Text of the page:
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IMF says Argentine austerity should not hurt the poor

The IMF has praised Milei’s government for efforts to balance the books after years of overspending.

IMF deputy managing director Gita Gopinath visited Buenos Aires last week to evaluate Argentina's $44 billion credit program, and met with President Javier Milei, members of his government, economists, union leaders and civil society organizations
IMF deputy managing director Gita Gopinath visited Buenos Aires last week to evaluate Argentina's $44 billion credit program, and met with President Javier Milei, members of his government, economists, union leaders and civil society organizations - Copyright AFP/File JOSH EDELSON
IMF deputy managing director Gita Gopinath visited Buenos Aires last week to evaluate Argentina's $44 billion credit program, and met with President Javier Milei, members of his government, economists, union leaders and civil society organizations - Copyright AFP/File JOSH EDELSON

The International Monetary Fund has urged the government of Argentine President Javier Milei to shield the poor as he pursues harsh austerity measures to cut government spending, according to an interview published Sunday.

The IMF has praised Milei’s government for efforts to balance the books after years of overspending, but his drastic measures have led to strikes and raised concerns about growing hunger.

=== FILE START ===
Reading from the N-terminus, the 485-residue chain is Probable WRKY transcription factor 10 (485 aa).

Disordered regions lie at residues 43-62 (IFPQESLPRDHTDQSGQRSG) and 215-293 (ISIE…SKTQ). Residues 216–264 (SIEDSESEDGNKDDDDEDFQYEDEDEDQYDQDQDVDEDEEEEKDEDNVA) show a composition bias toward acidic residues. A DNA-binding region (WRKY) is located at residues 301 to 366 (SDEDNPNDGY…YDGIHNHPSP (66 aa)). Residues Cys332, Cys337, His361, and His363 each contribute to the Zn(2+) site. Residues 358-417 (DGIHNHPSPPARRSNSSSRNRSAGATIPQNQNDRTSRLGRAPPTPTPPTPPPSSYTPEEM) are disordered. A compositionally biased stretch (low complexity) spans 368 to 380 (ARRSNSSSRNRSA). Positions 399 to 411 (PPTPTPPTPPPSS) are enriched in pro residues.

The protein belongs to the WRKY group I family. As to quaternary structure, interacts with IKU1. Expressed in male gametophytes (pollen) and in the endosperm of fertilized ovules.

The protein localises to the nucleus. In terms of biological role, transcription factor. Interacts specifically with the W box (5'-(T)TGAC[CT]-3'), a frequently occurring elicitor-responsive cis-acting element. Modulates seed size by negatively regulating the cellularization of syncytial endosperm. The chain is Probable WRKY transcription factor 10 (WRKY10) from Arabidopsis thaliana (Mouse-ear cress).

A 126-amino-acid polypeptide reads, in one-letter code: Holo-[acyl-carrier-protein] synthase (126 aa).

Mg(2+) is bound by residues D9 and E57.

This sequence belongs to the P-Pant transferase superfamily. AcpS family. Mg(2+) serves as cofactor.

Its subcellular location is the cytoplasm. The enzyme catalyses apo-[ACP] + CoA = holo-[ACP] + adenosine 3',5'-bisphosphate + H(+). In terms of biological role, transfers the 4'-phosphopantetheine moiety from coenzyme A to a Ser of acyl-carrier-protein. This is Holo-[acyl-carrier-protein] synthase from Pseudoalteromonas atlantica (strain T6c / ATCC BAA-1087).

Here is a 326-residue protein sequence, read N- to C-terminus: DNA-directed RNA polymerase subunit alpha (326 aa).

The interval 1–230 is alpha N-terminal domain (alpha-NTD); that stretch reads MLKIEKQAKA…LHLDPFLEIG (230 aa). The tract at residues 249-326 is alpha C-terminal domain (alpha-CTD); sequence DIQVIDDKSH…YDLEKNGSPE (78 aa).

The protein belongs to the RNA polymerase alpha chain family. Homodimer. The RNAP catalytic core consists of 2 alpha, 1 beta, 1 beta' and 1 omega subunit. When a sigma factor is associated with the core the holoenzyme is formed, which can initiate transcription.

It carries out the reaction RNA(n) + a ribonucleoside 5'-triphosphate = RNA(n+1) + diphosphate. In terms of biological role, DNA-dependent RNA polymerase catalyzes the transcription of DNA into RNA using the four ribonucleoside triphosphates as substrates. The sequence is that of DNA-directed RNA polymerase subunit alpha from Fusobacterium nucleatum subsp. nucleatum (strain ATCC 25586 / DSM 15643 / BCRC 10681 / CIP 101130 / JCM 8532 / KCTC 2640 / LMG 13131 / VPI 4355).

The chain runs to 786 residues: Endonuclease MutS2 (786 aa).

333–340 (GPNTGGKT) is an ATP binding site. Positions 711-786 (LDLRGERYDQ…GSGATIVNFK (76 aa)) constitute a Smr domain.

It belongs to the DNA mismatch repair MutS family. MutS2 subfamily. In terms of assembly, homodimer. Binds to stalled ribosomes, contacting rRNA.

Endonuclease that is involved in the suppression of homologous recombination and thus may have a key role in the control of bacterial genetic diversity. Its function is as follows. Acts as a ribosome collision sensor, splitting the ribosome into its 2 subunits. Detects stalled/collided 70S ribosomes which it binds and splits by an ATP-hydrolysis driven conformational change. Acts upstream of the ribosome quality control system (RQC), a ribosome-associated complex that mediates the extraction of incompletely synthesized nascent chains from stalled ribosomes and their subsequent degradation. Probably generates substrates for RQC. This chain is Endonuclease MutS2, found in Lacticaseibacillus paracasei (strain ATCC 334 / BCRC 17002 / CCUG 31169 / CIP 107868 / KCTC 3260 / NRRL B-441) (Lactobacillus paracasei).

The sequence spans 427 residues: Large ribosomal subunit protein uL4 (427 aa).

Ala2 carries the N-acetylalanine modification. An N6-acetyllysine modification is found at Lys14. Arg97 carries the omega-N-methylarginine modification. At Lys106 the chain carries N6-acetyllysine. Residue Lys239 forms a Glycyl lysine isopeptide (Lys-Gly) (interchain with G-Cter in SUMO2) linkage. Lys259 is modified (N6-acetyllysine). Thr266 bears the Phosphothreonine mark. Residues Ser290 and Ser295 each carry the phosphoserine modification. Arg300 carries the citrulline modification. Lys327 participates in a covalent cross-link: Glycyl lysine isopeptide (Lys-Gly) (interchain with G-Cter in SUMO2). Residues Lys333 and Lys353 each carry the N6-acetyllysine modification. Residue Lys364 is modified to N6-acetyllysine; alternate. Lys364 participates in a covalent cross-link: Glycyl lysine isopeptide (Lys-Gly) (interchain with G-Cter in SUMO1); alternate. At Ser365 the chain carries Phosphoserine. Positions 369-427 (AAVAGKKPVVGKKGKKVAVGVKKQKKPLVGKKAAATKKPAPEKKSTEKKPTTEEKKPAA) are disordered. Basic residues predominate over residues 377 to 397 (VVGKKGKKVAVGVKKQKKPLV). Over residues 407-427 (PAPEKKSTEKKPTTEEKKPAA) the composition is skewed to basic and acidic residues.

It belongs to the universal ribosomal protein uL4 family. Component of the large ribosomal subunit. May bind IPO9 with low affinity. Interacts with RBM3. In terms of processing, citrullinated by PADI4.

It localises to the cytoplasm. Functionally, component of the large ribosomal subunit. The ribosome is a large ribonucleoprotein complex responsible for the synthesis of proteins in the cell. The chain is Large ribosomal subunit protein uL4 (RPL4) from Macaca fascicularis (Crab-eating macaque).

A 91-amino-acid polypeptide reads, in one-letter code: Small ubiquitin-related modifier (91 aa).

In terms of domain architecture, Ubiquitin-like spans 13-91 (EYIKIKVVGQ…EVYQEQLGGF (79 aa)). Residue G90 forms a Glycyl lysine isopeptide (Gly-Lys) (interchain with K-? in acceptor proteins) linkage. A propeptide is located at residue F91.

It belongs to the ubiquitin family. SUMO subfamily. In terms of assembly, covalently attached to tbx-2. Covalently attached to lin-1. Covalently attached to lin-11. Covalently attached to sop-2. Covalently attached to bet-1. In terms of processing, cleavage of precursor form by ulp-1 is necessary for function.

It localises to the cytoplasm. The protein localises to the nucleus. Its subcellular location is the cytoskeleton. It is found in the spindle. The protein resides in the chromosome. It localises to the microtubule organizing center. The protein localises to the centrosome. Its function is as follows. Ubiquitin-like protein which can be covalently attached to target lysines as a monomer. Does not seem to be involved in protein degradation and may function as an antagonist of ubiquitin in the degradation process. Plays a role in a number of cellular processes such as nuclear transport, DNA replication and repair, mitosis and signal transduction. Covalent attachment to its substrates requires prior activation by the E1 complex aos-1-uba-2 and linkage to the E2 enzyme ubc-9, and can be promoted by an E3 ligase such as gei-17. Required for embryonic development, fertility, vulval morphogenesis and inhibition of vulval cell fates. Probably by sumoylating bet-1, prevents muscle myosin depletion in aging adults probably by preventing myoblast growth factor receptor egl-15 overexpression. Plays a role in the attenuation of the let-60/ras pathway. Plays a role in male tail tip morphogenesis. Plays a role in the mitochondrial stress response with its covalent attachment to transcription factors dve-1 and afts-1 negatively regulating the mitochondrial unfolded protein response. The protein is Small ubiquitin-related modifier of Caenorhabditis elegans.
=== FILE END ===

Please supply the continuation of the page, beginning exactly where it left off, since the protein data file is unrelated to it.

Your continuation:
IMF deputy managing director Gita Gopinath told La Nacion newspaper that austerity measures must be “calibrated to ensure that social assistance continues to be provided and that the burden does not fall entirely on the poorest groups.”

Gopinath visited Buenos Aires last week to evaluate Argentina’s $44 billion credit program and met with Milei, members of his government, economists, union leaders and civil society organizations.

Since taking office in December, the libertarian Milei has devalued the peso by over 50 percent, cut tens of thousands of public jobs and halved the size of the government.

He also ripped away generous state transport and energy subsidies and froze aid to 38,000 soup kitchens pending an audit, hitting the poor hard as annual inflation soared to 254 percent.

“The economy that this government inherited was close to a crisis, and required bold and decisive action to move it away from the precipice,” said Gopinath.

However, she said more social measures were needed to “ensure that the reduction of the fiscal deficit does not fall on the vulnerable.”

Gopinath estimated Argentina’s monthly inflation — which stood at 20 percent in January — would drop to single digits by the middle of 2024.

“But I think it will take at least a year to bring inflation to low levels, and then maintaining it at those levels until 2025 will also require efforts.”

She said that for the IMF, it would be “critical” for the government to invest in human capital.

“Child poverty rates of more than 55 percent are extremely worrying. It is important to ensure that this percentage drops greatly and to be able to invest more in education.”

AFP
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